December 25 : Christmas Day January 1 : New Year's Feb 15 : Lunar New Year's NOTE. Christmas Eve and New Year's Eve are considered normal working days in Korea

My name is Thuy Le and I am from Atlanta, GA, USA. I have been a GEPIK teacher since June. Being an overseas teacher has been both a privilege and a trial at times, but this experience is something I wouldn t ever trade. The language barrier was what frustrated me most at first. I took for granted all the little things that natives instantly read, like street signs and the names of businesses. Asking for information became a somewhat comical mime-act and was a frustrating, time-consuming chore. However, with a lot of patience, a little tutoring in Korean, and doing some online research before heading out anywhere, I overcame my fear of venturing out in public. I've found that it's always helpful to be polite and inquisitive, especially with your coworkers. Though customs are different here, always remember that your own culture has its own shortcomings and strangeness that others wouldn t understand, either. I owe a lot to the advice of helpful teachers, store clerks, and kind strangers in the street. If you don't know, don't be shy! Take walks starting around the areas that you know. Swap English phrases for Korean lessons with your coworkers. Travel to interesting places with friends from work; they can help you understand the history and context of the places you visit. Learning takes doing. This approach has helped me immensely both as a teacher and in life. The best way to enjoy your time here is to get involved. I think that being here offers a unique opportunity to explore oneself and the world and forge enduring relationships. I have only been here a short while, and already these people and places have made impressions on me that will last a lifetime. - Thuy Le, Younghwa Elementary School, SUWON

Koreans are fascinated with foreigners. Do not be offended when people stare or touch you. They do not mean any harm, and they definitely do not have bad intentions.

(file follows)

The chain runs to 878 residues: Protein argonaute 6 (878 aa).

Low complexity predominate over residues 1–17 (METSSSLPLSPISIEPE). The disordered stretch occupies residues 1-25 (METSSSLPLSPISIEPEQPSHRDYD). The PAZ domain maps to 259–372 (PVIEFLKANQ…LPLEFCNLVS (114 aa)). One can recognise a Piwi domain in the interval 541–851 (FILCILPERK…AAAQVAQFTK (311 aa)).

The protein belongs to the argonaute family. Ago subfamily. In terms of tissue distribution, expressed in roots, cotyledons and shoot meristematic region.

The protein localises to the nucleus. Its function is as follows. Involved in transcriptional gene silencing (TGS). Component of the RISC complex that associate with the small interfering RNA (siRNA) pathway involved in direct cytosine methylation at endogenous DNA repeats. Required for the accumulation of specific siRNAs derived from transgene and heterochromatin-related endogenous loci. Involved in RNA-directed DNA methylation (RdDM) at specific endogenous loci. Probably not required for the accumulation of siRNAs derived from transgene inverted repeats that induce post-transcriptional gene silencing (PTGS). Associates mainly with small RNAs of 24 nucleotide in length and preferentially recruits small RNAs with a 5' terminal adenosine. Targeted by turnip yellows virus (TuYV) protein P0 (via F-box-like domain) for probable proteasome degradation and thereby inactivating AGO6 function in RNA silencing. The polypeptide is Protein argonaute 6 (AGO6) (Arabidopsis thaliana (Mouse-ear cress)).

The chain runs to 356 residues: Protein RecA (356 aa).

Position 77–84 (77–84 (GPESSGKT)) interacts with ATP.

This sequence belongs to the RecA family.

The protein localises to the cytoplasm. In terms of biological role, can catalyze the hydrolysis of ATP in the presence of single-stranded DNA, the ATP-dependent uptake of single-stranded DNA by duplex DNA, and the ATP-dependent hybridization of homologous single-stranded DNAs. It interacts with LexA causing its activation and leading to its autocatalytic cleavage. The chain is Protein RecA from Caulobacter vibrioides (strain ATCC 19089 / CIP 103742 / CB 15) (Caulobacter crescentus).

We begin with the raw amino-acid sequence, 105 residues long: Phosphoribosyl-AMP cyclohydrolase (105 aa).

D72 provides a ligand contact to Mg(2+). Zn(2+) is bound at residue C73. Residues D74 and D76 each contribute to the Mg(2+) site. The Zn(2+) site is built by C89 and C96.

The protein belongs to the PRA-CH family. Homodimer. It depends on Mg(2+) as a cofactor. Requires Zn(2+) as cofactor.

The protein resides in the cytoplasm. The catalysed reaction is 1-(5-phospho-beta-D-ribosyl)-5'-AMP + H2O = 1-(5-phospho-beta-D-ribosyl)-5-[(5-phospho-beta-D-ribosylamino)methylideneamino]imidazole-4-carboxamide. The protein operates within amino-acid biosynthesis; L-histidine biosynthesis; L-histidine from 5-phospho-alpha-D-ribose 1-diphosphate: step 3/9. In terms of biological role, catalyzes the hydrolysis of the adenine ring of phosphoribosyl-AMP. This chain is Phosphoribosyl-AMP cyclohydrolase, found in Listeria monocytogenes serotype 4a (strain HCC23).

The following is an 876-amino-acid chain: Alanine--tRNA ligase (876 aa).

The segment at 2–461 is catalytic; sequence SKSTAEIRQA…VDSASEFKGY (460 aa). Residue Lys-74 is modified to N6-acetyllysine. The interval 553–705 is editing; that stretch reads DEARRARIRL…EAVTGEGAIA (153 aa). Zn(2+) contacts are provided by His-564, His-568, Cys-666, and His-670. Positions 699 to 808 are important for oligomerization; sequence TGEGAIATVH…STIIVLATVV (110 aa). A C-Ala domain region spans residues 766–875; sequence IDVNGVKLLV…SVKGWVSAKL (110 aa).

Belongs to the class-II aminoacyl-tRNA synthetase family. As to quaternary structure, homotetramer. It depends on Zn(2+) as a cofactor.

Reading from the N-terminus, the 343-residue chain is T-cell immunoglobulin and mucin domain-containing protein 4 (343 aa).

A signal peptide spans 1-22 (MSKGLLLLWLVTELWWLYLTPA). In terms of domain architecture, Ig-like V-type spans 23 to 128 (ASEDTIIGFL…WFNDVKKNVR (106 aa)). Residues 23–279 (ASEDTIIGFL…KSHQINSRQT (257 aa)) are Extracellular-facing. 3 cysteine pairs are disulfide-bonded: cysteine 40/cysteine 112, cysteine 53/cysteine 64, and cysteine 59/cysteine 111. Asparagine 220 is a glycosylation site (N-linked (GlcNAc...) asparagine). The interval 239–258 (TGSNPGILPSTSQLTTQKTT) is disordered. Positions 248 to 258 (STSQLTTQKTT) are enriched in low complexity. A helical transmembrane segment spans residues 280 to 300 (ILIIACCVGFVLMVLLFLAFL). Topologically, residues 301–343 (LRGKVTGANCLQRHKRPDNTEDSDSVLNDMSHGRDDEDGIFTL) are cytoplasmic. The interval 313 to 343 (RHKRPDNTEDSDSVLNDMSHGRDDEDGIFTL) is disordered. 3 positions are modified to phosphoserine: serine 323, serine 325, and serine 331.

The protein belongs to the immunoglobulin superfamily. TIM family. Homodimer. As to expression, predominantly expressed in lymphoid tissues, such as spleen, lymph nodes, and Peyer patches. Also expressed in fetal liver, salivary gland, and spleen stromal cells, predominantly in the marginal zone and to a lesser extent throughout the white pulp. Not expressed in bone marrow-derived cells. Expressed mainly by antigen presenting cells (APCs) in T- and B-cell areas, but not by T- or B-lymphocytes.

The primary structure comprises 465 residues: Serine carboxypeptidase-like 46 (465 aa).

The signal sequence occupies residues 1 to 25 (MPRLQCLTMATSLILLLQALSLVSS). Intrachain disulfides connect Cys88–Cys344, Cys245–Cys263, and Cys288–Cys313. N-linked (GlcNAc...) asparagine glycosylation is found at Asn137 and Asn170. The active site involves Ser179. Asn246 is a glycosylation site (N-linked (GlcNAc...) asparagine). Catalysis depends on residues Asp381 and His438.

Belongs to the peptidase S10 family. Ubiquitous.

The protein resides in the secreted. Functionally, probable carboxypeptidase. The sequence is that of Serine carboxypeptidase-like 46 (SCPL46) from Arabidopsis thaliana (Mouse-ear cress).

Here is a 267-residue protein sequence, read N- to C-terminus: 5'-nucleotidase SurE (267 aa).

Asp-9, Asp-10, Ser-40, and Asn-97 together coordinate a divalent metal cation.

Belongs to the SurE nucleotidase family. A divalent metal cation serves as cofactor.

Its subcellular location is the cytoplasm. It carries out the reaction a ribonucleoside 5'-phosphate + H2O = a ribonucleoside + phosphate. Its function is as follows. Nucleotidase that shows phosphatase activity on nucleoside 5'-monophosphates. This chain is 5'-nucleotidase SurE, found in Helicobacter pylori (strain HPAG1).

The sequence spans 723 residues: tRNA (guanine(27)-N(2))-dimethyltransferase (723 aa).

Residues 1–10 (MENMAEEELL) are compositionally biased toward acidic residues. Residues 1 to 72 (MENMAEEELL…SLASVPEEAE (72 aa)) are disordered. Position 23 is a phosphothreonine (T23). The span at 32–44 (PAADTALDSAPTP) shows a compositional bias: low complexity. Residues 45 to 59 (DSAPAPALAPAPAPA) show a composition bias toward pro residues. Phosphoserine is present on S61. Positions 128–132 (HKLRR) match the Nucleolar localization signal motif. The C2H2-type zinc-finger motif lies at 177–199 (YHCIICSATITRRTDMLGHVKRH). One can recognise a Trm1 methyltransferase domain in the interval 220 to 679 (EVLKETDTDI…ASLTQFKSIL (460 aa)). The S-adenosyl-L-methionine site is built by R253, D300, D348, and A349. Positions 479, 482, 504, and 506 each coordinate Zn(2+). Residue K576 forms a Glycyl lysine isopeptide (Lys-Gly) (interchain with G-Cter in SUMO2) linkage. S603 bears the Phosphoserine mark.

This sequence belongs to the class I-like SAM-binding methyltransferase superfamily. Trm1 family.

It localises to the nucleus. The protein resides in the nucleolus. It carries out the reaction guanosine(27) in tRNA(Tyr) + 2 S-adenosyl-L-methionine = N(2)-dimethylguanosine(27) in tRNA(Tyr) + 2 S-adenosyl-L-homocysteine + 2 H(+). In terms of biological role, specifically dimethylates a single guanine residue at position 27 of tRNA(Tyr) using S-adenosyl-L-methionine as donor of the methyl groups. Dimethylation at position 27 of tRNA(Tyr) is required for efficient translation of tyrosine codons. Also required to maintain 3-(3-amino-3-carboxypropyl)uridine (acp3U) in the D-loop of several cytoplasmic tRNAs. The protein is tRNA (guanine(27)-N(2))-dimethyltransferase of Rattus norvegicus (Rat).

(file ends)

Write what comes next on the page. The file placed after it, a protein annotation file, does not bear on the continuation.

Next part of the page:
Halloween is not widely celebrated or recognized in Korea. In fact, it's not even very popular outside the U.S. However, due to Korea's growing interest of the Western culture, more and more Koreans are starting to celebrate Halloween with the help of many foreigners that have come to live in Korea. Foreigner hot spots, such as Itaewon and Hongdae, are starting to annually host Halloween parties at their bars and clubs, and of course, costumes are highly encouraged at these parties. You will find a wide variety of costumes ranging from typical vampires to Korean ajummas with their permed hairs. You'd be surprised at how creative people can be. As for our GEPIK teachers, many of them also celebrated Halloween this year but not just by partying. Many teachers dressed up in costumes to school and thought of creative ways to introduce Halloween through their lesson plans. Students learned how to trick-or-treat, and one teacher even taught her kids how to make jack-o-lanterns. Halloween is fun for everyone, and many students responded positively and were eager to learn about Halloween. It's definitely a great idea to introduce a part of the Western culture through your lesson plans. So heads up! The next major holiday is Christmas. Do a little research and find ways to introduce how holidays are celebrated in your native countries. Be creative! The students will love it! - Ary Kim

Interested in making Bibimbap yourself? Have a look online for recipes, send in your success (or failed) stories and share your cooking experience! Or, if you are not a keen chef, check out a Bibimbap restaurant and send in your reviews and share your views on Bibimbaps!!

This may by your first winter in Korea, or you have already experienced a couple of times - why not share this experience in the next GEPIK Bibimbap News issue by sending in your photos? The theme will be Winter in Korea and the rest is up to your imagination. There will be a prize for the most voted photo. So get clicking and visiting and send the photos to by February 1st 2010.

In your free time, why not have a look at this It contains useful information such as teaching in Korea, and team teaching. It is also the place to look out for the next issue of GEPIK Bibimbap News. Send us comical episodes of your experiences in Korea! Who knows? You may be featured in the next issue! Comments, suggestions, and anything else you want to share with the GEPIK community? Email our staff at Dain Bae: Chief Editor Ary Kim : Correspondent Grace Hwang : Production Jaemee Kim : Design Victoria Oh : Content & Illustration

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First issue of the GEPIK Bibimbap Newsletter.